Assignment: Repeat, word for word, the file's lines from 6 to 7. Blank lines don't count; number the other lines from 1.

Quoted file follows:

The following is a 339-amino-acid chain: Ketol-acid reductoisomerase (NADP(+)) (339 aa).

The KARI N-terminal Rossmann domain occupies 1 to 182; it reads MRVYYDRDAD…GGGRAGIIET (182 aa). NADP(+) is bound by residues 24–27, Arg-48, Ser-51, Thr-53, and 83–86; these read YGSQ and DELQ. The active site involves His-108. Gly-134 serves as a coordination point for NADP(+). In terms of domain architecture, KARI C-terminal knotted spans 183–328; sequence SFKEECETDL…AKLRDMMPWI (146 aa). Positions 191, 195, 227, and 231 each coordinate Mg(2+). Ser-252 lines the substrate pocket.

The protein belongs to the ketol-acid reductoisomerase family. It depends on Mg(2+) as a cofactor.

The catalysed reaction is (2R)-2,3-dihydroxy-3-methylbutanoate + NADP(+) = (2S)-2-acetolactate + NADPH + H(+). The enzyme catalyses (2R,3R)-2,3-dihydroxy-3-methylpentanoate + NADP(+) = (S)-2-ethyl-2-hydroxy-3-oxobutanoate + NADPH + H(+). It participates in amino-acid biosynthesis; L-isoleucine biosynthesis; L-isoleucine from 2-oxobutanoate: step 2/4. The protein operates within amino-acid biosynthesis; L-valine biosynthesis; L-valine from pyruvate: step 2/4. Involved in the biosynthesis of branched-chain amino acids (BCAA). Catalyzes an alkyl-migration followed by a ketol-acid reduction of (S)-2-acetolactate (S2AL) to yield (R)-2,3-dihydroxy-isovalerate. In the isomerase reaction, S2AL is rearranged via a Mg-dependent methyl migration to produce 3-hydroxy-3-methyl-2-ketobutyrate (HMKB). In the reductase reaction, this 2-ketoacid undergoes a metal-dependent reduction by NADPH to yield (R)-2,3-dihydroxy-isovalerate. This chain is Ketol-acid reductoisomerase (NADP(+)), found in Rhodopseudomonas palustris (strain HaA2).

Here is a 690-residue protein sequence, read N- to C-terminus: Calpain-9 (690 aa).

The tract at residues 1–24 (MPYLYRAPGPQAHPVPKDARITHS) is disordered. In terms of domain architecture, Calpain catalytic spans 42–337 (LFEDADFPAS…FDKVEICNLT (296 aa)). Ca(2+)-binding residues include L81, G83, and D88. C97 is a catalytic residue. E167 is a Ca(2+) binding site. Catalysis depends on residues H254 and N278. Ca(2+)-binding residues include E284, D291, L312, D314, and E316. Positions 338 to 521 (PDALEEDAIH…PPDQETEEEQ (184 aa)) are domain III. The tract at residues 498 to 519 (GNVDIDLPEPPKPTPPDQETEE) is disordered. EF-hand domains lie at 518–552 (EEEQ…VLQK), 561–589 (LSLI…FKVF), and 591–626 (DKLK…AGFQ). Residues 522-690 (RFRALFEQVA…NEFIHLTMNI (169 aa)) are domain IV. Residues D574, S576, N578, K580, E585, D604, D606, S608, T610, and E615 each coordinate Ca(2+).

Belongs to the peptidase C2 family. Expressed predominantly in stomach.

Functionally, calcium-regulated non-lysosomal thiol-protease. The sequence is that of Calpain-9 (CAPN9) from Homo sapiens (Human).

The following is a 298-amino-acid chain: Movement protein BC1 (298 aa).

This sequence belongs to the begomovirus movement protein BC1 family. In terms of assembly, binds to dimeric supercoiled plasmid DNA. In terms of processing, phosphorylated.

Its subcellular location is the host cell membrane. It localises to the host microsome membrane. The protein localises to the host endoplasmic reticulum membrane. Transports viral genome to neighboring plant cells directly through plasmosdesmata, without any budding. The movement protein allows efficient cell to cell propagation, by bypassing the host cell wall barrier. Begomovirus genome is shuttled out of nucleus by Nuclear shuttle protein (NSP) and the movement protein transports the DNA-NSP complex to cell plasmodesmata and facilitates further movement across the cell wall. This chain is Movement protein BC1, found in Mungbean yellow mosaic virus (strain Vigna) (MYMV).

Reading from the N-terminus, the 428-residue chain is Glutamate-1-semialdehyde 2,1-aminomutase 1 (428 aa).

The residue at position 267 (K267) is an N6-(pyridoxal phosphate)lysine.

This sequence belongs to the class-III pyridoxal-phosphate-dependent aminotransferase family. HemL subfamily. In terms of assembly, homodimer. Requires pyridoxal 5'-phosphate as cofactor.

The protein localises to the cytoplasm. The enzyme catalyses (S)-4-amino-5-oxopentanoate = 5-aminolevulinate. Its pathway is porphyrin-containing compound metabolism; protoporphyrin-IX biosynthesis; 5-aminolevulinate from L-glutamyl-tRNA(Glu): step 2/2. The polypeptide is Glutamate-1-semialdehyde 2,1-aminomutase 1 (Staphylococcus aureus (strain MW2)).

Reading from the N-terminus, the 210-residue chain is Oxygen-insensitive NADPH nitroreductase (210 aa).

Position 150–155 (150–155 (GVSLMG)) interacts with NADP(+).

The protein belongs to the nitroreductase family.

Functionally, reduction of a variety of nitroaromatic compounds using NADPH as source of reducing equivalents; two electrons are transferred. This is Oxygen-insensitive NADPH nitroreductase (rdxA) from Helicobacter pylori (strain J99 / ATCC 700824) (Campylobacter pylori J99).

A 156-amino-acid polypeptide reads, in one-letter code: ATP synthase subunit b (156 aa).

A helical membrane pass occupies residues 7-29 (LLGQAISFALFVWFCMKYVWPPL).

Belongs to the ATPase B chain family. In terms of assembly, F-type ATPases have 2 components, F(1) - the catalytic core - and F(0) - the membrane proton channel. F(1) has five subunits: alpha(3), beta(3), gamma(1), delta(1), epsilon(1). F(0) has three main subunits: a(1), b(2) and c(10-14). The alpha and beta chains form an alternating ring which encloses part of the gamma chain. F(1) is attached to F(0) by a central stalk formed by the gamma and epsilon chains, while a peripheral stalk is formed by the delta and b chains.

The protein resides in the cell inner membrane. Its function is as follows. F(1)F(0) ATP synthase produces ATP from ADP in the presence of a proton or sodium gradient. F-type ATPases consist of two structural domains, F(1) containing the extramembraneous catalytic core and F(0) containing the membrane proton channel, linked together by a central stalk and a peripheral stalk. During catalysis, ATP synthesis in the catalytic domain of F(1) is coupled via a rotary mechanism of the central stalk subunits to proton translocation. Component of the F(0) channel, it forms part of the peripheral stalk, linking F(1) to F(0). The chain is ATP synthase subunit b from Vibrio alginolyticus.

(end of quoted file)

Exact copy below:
The tract at residues 1–24 (MPYLYRAPGPQAHPVPKDARITHS) is disordered. In terms of domain architecture, Calpain catalytic spans 42–337 (LFEDADFPAS…FDKVEICNLT (296 aa)). Ca(2+)-binding residues include L81, G83, and D88. C97 is a catalytic residue. E167 is a Ca(2+) binding site. Catalysis depends on residues H254 and N278. Ca(2+)-binding residues include E284, D291, L312, D314, and E316. Positions 338 to 521 (PDALEEDAIH…PPDQETEEEQ (184 aa)) are domain III. The tract at residues 498 to 519 (GNVDIDLPEPPKPTPPDQETEE) is disordered. EF-hand domains lie at 518–552 (EEEQ…VLQK), 561–589 (LSLI…FKVF), and 591–626 (DKLK…AGFQ). Residues 522-690 (RFRALFEQVA…NEFIHLTMNI (169 aa)) are domain IV. Residues D574, S576, N578, K580, E585, D604, D606, S608, T610, and E615 each coordinate Ca(2+).

Belongs to the peptidase C2 family. Expressed predominantly in stomach.